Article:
The next day, power back on, and we rocked it. Take after take after take .. all simple and direct in front of the green screen. When I wasn’t performing, I was laughing at Goorgoorlu. Later, we returned to my apartment to film the last segment, Papis and his crew edited the video the next day, and we were done!!!

As always, the Goorgoorlu and I spent most night in the clubs dancing and performing. Our wonderful playback at Ndeye Gueye’s packed new soiree at Ravin in Pikine had the audience screaming, plus we did some radio promotion and the usual round robin of baptisms, marriage celebrations, and birthdays. The minute Goorgoorlu arrive anywhere, it’s an instant party.

with Senegal's Dance Diva Star Ndeye GueyePhotobucket

Also, I had the honor of meeting up with legendary American music journalist, Robert Christgau. A mutual friend had given him my number, saying that I could take him to some concerts while he was visiting Dakar, so I took him to see Goyane singer Khady Mboup at Ravin, Yoro Ndiaye at JUST 4 U, and helped coordinate an interview with Orchestra Baobab. Bob was a soldier. When I told him Khady’s show started at 2:30am, he unflinchingly observed, “OK. I’ll take a disco nap!” It felt so good to see him with his pad of paper taking enthusiastic notes at 3am … a great opportunity for Senegalese culture to find first class exposure in America.

Meeting with Orchestra BaobabPhotobucket

With Legendary Music Journalist Robert ChristgauPhotobucket

Since returning to Los Angeles, ON DIT MERCI has been in heavy rotation on Senegalese TV, thanks to Papis and Goorgoorlu’s efforts. I have received scores of emails saying “I just saw your new clip!!” from over there. Plus, online it’s been doing well on YouTube and emailed to say they loved it so much, they were putting it on their front page. In three days, it’s been seen by over 11,000 people. How awesome is that?

Life is good and I am very very very blessed. I wonder what’s next?


Tuesday, May 11, 2010

Canada / Dakar / JUST 4 U concert - April 2010

When a group of Senegalese ladies in Ottawa, Canada, invited me to dance for their 50th Anniversary Celebration of Senegal’s Independence, I was honored! They sent me a ticket and I was on my way! I spent two days at singer / percussionist Elage Mbaye’s house with musicians dropping by and a general air of celebration.Photobucket

The party itself was wonderful: everyone dressed up in their royal best, guest drummers in from Montreal, and lots of good food and music. Since Ottawa is Canada’s capital city, many of the attendees worked in the government and many never EVER danced sabar. One beautifully coiffed woman at the end told me that watching me, a toubab, dance sabar made her proud her country’s culture and encouraged her reconnect with it herself. Everyone was so friendly and festive. Senegal dieum kanam!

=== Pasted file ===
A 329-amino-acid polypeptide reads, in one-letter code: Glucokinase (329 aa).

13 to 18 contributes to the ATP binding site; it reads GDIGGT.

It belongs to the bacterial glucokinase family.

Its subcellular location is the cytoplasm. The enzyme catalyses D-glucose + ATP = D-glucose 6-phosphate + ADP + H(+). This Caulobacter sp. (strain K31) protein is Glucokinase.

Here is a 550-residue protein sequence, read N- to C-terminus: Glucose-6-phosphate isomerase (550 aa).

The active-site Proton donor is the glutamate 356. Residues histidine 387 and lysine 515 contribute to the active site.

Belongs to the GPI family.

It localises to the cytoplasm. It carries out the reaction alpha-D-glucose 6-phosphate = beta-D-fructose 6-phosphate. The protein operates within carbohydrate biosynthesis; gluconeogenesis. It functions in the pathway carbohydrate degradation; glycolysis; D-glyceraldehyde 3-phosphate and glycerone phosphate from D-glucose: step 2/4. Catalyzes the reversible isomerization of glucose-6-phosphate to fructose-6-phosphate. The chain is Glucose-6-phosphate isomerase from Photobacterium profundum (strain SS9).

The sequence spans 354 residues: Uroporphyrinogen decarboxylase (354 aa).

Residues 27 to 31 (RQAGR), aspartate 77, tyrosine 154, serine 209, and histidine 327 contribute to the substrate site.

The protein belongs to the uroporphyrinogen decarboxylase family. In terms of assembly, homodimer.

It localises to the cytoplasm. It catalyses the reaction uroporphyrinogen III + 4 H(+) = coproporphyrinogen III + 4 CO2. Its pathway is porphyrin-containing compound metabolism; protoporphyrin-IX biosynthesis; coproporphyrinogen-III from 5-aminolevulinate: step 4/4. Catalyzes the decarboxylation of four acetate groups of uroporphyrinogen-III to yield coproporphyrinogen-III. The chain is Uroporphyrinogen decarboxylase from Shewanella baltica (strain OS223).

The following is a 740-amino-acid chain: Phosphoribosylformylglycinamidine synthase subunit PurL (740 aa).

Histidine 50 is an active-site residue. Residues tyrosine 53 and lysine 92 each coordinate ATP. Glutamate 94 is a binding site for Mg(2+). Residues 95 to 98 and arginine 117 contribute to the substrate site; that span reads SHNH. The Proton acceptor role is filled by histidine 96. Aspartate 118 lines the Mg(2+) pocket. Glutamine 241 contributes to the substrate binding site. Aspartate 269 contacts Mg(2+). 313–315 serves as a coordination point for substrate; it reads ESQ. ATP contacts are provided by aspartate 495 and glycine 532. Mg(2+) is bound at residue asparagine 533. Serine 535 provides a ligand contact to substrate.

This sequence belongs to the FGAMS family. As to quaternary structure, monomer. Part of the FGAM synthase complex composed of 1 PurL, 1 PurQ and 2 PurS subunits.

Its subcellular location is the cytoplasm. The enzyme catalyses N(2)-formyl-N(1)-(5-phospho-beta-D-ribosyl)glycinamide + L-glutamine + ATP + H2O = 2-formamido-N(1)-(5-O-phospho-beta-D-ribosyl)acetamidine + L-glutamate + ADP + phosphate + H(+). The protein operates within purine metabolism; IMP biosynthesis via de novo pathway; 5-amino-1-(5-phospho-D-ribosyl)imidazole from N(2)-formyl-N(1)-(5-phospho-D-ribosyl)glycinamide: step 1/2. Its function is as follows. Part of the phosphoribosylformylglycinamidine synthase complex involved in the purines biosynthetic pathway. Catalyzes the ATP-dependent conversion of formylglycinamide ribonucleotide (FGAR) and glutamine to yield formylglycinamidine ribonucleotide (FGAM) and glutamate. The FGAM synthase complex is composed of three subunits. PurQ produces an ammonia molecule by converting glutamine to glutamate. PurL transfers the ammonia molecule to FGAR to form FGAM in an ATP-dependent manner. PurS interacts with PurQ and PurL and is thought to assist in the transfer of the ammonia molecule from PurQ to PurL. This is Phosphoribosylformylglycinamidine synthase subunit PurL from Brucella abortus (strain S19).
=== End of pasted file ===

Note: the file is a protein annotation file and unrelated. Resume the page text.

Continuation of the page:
With drummers ELAGE DIOUF, SADIO CISSOKHO, and TOBIEPhotobucket

with producer / keyboard player ABDOU SYPhotobucket

On Monday morning, Abdou and Elage drove me to the airport to fly to ….Photobucket

DAKAR!!! Yes, Dakar again! Since Ottawa’s Senegalese community had covered the cost of my flight to the east coast, they’d paid for me to get halfway to Senegal. Anything to get me back there! Once again, the minute I saw Dakar beneath me at dawn, my whole spirit lit up. The moist warmth and smell of the air outside the plane, the bus at the bottom of the stairs waiting to ferry us a hilarious 100 feet to the terminal, the customs officers with their glasses on the end of their noses, the Senegalese looking so happy to be home, the sound of people saying “Salam Aleikoum,” the winding carousel and big x-ray machine in baggage claim, and then … stepping out to find friends and take a taxi home. Heaven!

Like my last visit, I stayed in Camberène 2. Clean room, foam pad, fan, clothes folded in piles on the floor, and a tiny all-in-one bathroom. Perfect! The very next day, I started off on my usual promo routine! With Alyune DIop in charge, I first got my second video clip to all four TV stations. It felt really good to have reunions with TV people I had met last November. They were all very happy with the video and got it into rotation right away.